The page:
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Citizen Kane, by Orson Welles
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Citizen Kane, by Orson Welles

DVD review of Citizen Kane, one of the great movies of the 20th Century, starring, produced and written by Orson Welles

Citizen Kane has been lauded as one of the the greatest films of the 20th Century, and justifiably so.  Directed by and starring Orson Welles as the famous millionaire, Charles Foster Kane.  Kane is a barely-disguised rendering of William Randolph Hearst. The film begins with his death, as he drops a snow globe and dies, uttering his final word, “Rosebud.” The movie proceeds with a journalist trying to unravel the mystery of the millionaire’s life, seeking to find out who, or what, Rosebud was. By interviewing the various friends, enemies and acquaintances of Kane’s.

Citizen Kane proceeds in flashback, telling the story of Kane, as seen from the perspective of friends, enemies, ex-wives and former employees. With the pieces of the puzzle slowly falling into place.  By the end of the movie, the audience knows who Kane was, the tragedy of his life, and about ‘Rosebud’. Although none of the movie’s characters do.  It’s a fine movie, well deserving of it’s reputation, and definitely worth watching.

Editorial Review of Citizen Kane courtesy of

Citizen Kane, written, produced by and starring Orson Welles

Arguably the greatest of American films, Orson Welles’s 1941 masterpiece, made when he was only 26, still unfurls like a dream and carries the viewer along the mysterious currents of time and memory to reach a mature (if ambiguous) conclusion: people are the sum of their contradictions, and can’t be known easily. Welles plays newspaper magnate Charles Foster Kane, taken from his mother as a boy and made the ward of a rich industrialist. The result is that every well-meaning or tyrannical or self-destructive move he makes for the rest of his life appears in some way to be a reaction to that deeply wounding event.

Written by Welles and Herman J. Mankiewicz, and photographed by Gregg Toland, the film is the sum of Welles’s awesome ambitions as an artist in Hollywood. He pushes the limits of then-available technology to create a true magic show, a visual and aural feast that almost seems to be rising up from a viewer’s subconsciousness. As Kane, Welles even ushers in the influence of Bertolt Brecht on film acting. This is truly a one-of-a-kind work, and in many ways is still the most modern of modern films from the 20th century. —Tom Keogh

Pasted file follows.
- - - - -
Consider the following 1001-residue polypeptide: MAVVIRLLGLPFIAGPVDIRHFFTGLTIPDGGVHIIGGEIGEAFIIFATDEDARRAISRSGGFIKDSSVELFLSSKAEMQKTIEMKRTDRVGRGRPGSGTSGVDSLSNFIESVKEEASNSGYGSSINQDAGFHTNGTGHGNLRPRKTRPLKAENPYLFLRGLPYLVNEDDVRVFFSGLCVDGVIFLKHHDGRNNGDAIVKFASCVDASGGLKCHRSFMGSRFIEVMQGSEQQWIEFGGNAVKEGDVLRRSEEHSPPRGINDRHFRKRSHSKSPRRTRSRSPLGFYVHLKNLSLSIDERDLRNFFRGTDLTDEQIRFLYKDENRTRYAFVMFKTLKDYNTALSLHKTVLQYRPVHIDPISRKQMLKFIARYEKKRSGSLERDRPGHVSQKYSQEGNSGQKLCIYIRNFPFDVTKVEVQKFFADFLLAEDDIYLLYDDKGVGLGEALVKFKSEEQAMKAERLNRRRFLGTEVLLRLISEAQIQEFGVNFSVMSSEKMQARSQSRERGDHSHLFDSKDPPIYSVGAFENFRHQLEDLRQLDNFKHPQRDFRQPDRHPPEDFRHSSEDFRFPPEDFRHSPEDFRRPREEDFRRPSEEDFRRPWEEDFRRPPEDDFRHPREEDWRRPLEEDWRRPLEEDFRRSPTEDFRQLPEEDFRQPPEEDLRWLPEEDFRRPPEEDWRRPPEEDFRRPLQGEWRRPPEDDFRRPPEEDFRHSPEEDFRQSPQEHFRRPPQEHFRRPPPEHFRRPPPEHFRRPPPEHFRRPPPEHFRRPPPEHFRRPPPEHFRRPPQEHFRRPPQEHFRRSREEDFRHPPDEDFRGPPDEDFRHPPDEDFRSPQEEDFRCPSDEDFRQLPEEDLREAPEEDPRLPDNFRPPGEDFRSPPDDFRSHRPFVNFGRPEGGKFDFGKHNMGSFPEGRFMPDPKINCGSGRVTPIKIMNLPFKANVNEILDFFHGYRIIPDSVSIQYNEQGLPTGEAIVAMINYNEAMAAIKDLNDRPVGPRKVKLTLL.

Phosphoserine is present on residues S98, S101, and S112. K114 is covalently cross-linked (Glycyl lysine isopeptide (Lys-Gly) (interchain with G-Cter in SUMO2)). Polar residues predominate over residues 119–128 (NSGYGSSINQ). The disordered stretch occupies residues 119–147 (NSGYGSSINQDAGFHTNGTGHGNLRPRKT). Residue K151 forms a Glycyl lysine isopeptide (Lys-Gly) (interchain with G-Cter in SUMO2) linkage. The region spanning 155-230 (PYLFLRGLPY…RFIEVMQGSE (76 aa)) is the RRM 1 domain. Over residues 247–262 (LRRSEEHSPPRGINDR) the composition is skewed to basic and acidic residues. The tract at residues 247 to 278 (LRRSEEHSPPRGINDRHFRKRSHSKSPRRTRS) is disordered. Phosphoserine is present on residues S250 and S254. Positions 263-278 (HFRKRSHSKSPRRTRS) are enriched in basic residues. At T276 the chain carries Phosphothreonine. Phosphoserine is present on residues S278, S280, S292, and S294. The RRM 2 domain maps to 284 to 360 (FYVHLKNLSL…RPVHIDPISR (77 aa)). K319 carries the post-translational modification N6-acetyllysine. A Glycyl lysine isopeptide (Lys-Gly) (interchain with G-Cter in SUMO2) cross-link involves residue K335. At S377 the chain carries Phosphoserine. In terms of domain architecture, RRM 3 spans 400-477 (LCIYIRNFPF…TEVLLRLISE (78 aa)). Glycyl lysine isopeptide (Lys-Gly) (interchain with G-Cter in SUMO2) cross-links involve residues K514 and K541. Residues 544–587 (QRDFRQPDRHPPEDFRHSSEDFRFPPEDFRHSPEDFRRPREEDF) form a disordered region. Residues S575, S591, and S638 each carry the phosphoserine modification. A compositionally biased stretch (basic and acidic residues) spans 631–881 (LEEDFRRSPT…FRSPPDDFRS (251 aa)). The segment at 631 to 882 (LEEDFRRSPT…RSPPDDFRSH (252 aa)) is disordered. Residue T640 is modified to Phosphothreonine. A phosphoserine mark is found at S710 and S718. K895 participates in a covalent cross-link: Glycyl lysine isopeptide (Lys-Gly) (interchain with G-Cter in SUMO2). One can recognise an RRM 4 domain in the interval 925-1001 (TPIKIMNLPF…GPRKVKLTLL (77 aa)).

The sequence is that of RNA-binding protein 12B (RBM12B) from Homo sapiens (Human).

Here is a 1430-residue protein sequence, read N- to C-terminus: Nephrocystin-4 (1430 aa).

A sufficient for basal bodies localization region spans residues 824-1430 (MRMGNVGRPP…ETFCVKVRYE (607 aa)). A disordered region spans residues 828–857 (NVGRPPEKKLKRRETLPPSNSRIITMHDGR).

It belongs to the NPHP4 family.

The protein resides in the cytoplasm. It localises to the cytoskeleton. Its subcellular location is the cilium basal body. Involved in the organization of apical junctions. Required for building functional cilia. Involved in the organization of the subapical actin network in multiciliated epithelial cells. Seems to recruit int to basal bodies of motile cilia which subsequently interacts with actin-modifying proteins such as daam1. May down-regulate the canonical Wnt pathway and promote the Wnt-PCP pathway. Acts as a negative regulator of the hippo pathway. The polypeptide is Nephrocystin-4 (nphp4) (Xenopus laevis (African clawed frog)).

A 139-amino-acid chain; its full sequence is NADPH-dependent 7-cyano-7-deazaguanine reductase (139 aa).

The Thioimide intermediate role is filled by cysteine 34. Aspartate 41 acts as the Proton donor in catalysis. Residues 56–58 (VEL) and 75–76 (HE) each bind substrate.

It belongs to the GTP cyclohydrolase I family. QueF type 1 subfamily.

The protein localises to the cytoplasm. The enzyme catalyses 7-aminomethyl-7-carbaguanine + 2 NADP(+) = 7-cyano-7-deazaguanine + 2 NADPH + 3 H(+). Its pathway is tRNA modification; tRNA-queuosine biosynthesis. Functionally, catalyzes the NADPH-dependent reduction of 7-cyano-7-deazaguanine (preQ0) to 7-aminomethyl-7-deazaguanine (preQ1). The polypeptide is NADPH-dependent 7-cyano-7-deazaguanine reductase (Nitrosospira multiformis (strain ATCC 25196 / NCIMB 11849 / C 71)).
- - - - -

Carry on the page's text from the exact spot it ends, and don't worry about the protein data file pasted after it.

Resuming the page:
Citizen Kane DVD features

Citizen Kane - a young Kane playing in the snow in the background, while the adults decide his feature

No minuscule “featurette” for the greatest movie ever made. The backbone for this grand two-disc set is the 1995 Oscar®-nominated documentary The Battle over Citizen Kane, a very rich two-hour film on how this masterpiece was almost destroyed by Welles’s adversary, William Randolph Hearst. A great remastered print is complemented by two running commentaries, the better one by critic Roger Ebert. Don’t think you want a two-hour lecture by Mr. Ebert? Just listen to his 10-minute talk over the gallery of photographs from the movie (which you can flip through manually with your remote or see as a slide show), and you’ll want more. Ad campaigns, storyboards, and even call sheets are included in this must-have DVD. —Doug Thomas

Famous quotes from Citizen Kane, starring Orson Welles

Charles Foster Kane (Orson Welles): Rosebud.

Female reporter: If you could’ve found out what Rosebud meant, I bet that would’ve explained everything.
Thompson: No, I don’t think so; no. Mr. Kane was a man who got everything he wanted and then lost it. Maybe Rosebud was something he couldn’t get, or something he lost. Anyway, it wouldn’t have explained anything… I don’t think any word can explain a man’s life. No, I guess Rosebud is just a… piece in a jigsaw puzzle… a missing piece.

Kane’s Father: A good whuppin’s all the kid really needs.
Mary Kane(Agnes Moorehead): That’s why I’m sending him where you can’t get at him.

Charles Foster Kane (Orson Welles): You know, Mr. Bernstein, if I hadn’t been very rich, I might have been a really great man.
Walter Parks Thatcher: Don’t you think you are?
Charles Foster Kane (Orson Welles): I think I did pretty well under the circumstances.
Walter Parks Thatcher: What would you like to have been?
Charles Foster Kane (Orson Welles): Everything you hate.

Charles Foster Kane (Orson Welles): Hello Jedediah.
Leland (Joseph Cotten): Hello, Charlie. I didn’t know we were speaking…
Charles Foster Kane (Orson Welles): Sure, we’re speaking, Jedediah: you’re fired.

Charles Foster Kane (Orson Welles): I always gagged on the silver spoon.

[Quoting from Kane’s letter]
Walter Parks Thatcher: I think it would be fun to run a newspaper.

[last lines]
Raymond: Throw that junk in.

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